I found that idea to be incredibly liberating, challenging, and exciting. And that’s why I had to be an entrepreneur. I didn’t see anyone doing what I wanted to do the way I wanted to do it–and as an entrepreneur, I could.” — Joel Basgall, co-founder and CEO, Geneca
“I was in 3rd grade and one of my teachers told us to decide what we wanted to do when we grew up and then interview someone who had that job.
I’m pretty sure that like most ten year-old boys growing up in Montreal I wanted to be a professional hockey player. I knew it would be tough to get an interview with one of the Montreal Canadiens, so I decided to talk to my father and grandfather.
My grandfather founded what was, at its height from the 60’s through the 80’s, one of the largest apparel companies in Canada. My father took over and ran that business for many years. That was definitely inspiring, but even more inspiring was the story my grandfather told of how important it is to control your own destiny.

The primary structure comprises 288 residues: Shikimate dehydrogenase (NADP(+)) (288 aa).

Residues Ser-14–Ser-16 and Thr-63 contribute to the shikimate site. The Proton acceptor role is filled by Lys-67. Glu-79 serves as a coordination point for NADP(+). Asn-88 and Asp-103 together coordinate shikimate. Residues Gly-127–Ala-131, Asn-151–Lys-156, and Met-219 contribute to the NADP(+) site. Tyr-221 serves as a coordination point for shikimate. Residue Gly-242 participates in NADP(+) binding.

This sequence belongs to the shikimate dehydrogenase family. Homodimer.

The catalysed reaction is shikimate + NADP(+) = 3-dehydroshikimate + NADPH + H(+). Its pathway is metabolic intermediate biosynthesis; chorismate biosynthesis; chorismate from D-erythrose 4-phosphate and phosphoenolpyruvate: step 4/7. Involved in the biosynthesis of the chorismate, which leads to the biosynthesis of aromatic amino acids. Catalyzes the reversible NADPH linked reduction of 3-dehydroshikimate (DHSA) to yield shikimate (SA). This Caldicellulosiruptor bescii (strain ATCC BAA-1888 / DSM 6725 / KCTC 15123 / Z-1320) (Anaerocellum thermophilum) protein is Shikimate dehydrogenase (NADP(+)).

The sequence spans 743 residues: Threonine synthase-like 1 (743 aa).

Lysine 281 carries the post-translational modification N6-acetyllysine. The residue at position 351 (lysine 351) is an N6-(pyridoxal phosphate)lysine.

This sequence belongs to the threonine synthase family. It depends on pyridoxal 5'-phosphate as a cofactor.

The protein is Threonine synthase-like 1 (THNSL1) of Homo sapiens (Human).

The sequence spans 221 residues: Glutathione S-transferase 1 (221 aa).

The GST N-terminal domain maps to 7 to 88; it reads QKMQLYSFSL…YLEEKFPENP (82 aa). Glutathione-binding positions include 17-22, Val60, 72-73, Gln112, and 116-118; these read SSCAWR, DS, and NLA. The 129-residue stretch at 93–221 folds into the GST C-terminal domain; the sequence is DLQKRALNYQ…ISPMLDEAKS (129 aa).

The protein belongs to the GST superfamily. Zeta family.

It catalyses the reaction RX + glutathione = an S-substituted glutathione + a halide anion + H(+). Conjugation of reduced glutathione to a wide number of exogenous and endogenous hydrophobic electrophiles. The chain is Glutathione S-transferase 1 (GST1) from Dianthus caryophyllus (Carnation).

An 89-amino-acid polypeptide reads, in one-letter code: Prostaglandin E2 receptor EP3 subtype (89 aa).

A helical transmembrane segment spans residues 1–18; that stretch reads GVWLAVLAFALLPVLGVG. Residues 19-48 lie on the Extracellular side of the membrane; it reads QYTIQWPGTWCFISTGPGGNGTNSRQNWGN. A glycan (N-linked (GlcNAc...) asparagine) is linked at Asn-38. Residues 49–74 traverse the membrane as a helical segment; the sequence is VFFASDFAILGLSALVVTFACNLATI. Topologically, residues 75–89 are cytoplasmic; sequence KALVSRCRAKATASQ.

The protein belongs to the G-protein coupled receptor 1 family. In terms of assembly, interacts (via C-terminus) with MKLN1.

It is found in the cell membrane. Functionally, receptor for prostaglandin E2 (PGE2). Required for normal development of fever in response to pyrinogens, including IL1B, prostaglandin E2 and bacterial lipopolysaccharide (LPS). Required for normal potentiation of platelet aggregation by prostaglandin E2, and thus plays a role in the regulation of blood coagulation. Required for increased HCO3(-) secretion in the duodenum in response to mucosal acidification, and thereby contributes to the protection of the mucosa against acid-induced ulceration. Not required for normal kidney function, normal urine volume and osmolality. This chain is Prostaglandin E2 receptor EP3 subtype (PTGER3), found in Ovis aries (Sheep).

In 1947, when he was twenty-two, he came to Canada with very modest means and began to build a life with my grandmother. He had studied textile engineering in Hungary before World War II. He was very hard working, took extra shifts and found innovative ways to improve operating efficiency, and quickly rose through the ranks to become general manager and essentially run day-to-day operations.
This his boss brought in his son-in-law to take over. My grandfather now reported to him. He felt taken advantage of since he had been promised he would someday take over the business. So he walked away and started his own business.
I admire the courage it took for an immigrant from Hungary with a young daughter and wife and almost no savings to strike out on his own. Looking back I still marvel at how he was able to achieve what he did, but I think the hardships he overcame during and after the war gave him the strength to fear almost nothing.
Those conversations made me want to follow in my father and grandfather’s footsteps.” —